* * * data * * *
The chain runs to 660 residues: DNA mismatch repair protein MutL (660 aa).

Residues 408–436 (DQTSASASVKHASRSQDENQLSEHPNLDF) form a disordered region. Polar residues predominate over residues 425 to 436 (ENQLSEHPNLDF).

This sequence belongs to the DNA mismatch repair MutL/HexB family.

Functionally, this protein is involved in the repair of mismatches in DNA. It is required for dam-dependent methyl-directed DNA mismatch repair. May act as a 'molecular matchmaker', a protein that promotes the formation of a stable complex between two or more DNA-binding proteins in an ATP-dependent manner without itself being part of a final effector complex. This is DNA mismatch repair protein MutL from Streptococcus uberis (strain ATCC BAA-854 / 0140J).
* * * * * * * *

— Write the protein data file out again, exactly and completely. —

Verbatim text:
The chain runs to 660 residues: DNA mismatch repair protein MutL (660 aa).

Residues 408–436 (DQTSASASVKHASRSQDENQLSEHPNLDF) form a disordered region. Polar residues predominate over residues 425 to 436 (ENQLSEHPNLDF).

This sequence belongs to the DNA mismatch repair MutL/HexB family.

Functionally, this protein is involved in the repair of mismatches in DNA. It is required for dam-dependent methyl-directed DNA mismatch repair. May act as a 'molecular matchmaker', a protein that promotes the formation of a stable complex between two or more DNA-binding proteins in an ATP-dependent manner without itself being part of a final effector complex. This is DNA mismatch repair protein MutL from Streptococcus uberis (strain ATCC BAA-854 / 0140J).